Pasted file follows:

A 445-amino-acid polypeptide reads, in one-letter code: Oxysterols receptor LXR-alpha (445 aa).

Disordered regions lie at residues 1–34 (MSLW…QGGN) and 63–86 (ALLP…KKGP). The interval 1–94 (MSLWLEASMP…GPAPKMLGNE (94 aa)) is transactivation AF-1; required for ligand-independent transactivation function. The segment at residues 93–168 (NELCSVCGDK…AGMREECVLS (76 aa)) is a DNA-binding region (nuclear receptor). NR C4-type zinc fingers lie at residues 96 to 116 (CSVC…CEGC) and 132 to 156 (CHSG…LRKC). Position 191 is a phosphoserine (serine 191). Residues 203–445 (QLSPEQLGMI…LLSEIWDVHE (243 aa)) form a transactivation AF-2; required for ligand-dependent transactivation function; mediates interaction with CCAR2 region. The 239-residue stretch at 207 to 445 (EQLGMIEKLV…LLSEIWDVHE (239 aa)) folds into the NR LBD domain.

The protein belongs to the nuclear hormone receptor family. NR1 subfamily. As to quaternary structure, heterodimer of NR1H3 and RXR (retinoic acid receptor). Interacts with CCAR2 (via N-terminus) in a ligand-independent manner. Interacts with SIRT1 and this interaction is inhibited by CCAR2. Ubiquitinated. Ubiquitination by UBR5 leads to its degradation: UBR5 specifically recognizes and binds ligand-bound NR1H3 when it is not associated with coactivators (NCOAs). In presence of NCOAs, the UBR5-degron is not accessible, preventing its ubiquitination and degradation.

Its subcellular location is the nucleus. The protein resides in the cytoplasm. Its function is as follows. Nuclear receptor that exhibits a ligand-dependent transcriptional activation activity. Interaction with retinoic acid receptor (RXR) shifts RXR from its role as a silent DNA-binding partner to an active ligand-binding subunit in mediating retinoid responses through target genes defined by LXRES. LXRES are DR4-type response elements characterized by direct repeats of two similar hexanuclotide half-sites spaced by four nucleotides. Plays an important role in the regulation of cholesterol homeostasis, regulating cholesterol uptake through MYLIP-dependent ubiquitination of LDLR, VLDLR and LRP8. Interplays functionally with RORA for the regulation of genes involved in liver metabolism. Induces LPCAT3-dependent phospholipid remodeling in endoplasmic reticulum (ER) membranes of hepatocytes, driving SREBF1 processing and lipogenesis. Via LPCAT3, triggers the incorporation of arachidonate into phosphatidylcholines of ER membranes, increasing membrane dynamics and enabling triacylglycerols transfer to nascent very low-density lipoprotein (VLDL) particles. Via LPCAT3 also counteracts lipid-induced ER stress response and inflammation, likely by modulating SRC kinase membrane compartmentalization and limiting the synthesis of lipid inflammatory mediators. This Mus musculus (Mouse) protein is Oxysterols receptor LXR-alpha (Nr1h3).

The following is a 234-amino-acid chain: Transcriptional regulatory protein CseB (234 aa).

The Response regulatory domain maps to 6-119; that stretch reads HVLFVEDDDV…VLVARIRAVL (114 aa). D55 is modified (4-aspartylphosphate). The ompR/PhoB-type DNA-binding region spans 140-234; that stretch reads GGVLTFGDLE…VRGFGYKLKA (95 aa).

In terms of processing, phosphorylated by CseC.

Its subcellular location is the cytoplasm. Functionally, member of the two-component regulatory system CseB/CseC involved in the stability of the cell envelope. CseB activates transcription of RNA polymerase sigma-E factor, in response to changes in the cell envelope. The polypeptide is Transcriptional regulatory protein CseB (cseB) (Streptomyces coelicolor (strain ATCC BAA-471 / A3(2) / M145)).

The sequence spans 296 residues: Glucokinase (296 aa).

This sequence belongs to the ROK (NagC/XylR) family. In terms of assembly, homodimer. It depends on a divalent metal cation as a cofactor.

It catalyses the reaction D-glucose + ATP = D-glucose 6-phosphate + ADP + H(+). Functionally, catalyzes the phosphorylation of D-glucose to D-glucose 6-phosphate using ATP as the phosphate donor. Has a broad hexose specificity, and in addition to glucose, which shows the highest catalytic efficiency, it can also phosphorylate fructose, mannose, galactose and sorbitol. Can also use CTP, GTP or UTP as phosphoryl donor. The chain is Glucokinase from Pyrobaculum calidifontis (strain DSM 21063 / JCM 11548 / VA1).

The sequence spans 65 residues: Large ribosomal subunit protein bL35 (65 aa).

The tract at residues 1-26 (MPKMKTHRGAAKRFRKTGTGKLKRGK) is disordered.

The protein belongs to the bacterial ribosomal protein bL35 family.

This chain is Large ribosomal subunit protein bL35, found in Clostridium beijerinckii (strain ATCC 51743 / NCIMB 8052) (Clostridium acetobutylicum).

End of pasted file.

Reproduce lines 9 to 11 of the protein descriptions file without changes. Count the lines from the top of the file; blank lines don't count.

The sequence spans 296 residues: Glucokinase (296 aa).

This sequence belongs to the ROK (NagC/XylR) family. In terms of assembly, homodimer. It depends on a divalent metal cation as a cofactor.

It catalyses the reaction D-glucose + ATP = D-glucose 6-phosphate + ADP + H(+). Functionally, catalyzes the phosphorylation of D-glucose to D-glucose 6-phosphate using ATP as the phosphate donor. Has a broad hexose specificity, and in addition to glucose, which shows the highest catalytic efficiency, it can also phosphorylate fructose, mannose, galactose and sorbitol. Can also use CTP, GTP or UTP as phosphoryl donor. The chain is Glucokinase from Pyrobaculum calidifontis (strain DSM 21063 / JCM 11548 / VA1).